Monday, February 13, 2012

Russian hot springs point to rocky origins for life

Kamchatka peninsula, a perfect place for life (<i>Image: Anna S. Karyagina)</i> 
Kamchatka peninsula, a perfect place for life (Image: Anna S. Karyagina)

It's a question that strikes at the very heart of one of the deepest mysteries in the universe: how did life begin on Earth? New evidence challenges the widespread view that it all kicked off in the oceans, around deep-sea hydrothermal vents.
Instead, hot springs on land, similar to the "warm little pond" favoured by Charles Darwin, may be a better fit for the cradle of life.
The controversial new theory suggests the search for extraterrestrial life must go beyond a hunt for alien oceans (see Land ho! The search for ET, below).
Life appeared sometime before 3.8 billion years ago, towards the end of a turbulent phase in our planet's early history dubbed Hadean Earth. Exactly where and how this happened is still a mystery. The first fossils are about 3.4 billion years old, and all we know about life's very first stages comes from chemical signatures in rocks.
This hasn't stopped endless speculation. Conventional wisdom has it that hydrothermal vents on the ocean floor offered an ideal chemical environment for the earliest life. Deep, dark oceans would also have protected the delicate cells from the harmful ultraviolet light that bathed early Earth before the ozone layer formed.
Case closed? Not quite. Armen Mulkidjanian at the University of Osnabrück in Germany says there is a fundamental problem with the ocean floor hypothesis: salt. The cytoplasm found inside all cells contains much more potassium than sodium. Mulkidjanian thinks that chemistry reflects the chemistry of the water life first appeared in, yet salty seawater is sodium-rich and potassium-poor.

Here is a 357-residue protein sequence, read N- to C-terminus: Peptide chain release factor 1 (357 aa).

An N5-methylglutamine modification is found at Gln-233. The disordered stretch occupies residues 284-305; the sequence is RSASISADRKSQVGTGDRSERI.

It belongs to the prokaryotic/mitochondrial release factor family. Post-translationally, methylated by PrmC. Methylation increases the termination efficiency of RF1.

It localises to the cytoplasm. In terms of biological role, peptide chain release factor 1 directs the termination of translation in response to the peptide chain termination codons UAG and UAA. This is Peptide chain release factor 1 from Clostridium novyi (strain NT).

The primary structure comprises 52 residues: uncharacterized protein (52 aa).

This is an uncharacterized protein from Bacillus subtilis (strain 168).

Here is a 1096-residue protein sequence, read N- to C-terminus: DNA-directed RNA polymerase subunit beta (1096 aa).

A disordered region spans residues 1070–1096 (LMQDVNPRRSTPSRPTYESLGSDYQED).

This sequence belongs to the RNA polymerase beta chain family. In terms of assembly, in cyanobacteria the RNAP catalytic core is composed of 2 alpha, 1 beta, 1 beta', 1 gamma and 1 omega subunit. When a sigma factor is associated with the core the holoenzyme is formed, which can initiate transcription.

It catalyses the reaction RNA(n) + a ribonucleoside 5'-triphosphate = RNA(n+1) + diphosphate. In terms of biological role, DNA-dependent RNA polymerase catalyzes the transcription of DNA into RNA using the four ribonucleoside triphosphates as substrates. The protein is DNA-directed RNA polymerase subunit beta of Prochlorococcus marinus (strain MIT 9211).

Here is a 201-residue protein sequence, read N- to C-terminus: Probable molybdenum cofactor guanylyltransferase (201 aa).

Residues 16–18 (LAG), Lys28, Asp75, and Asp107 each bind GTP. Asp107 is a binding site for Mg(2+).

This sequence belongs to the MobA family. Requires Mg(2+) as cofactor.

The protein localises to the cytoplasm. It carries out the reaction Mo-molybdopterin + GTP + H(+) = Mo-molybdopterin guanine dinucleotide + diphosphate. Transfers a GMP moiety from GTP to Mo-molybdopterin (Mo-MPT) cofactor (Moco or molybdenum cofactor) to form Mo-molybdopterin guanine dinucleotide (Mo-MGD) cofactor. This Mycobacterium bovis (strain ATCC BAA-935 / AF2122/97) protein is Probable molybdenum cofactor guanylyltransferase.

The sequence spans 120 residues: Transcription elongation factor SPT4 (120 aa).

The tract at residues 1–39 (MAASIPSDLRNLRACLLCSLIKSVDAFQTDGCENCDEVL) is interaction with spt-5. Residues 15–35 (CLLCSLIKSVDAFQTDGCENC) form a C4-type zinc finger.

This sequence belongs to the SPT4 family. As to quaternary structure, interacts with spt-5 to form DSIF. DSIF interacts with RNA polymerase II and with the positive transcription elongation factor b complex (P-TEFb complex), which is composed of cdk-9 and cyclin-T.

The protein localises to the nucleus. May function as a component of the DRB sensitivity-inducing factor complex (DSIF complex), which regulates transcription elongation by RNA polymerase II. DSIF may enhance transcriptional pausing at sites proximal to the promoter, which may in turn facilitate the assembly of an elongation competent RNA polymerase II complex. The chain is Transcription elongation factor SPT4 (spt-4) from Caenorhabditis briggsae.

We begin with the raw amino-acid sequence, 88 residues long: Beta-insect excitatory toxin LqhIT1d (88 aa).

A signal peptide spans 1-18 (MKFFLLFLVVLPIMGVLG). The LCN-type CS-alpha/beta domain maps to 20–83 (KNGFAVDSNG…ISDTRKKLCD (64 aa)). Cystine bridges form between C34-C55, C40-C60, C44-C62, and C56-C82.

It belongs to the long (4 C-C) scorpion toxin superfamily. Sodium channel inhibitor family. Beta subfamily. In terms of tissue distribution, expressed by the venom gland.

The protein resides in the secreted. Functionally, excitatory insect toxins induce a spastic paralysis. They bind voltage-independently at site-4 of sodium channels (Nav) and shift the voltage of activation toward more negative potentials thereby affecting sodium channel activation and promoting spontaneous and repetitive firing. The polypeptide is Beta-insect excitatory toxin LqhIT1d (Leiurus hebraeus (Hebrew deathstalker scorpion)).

"The ancient sea contained the wrong balance of sodium and potassium for the origin of cells," says Mulkidjanian. Now, after extensive field studies, he claims to have found the one place on Earth where that balance is right: in the thermal springs of Kamchatka in far-east Siberia. Mulkidjanian found that puddles condensing from the hydrothermal vapour at Siberia's Mutnovsky thermal springs are potassium-rich, just like cell cytoplasm (Proceedings of the National Academy of Sciences, DOI: 10.1073.pnas.1117774109). Life first appeared in similar pools, says Mulkidjanian.
And while early life would have been damaged if over-exposed to UVs, Mulkidjanian's theory solves another puzzle. Most evolutionary biologists agree that life at this stage would have been little more than floating strands of DNA and RNA. The nucleotides that make up DNA and RNA are all surprisingly stable when exposed to UV light, suggesting they evolved in an environment where UV exposure weeded out all but the most photostable molecules. "You don't get UV light around deep-sea vents," says Mulkidjanian.
"I do not think the oceans were a favourable environment for the origin of life – freshwater ponds seem more favourable," says Nobel laureate Jack Szostak at Harvard University, a key player in the field. "Freshwater ponds have lower salt concentrations, which would allow for fatty acid based membranes to form."
While Darwin's warm little ponds appear to be coming back in vogue, this is a highly polarised field of research and many origin-of-life researchers are not convinced. Nick Lane at University College London disputes the claims that the first cells couldn't cope with life in sodium-rich water. Early cells could have actively pumped out sodium ions, he says. "This is exactly what many methanogens and acetogens do," he points out, referring to microbes that are thought to be among the earliest cellular life forms. This, says Lane, is good evidence that the earliest living cells did indeed actively pump out sodium ions.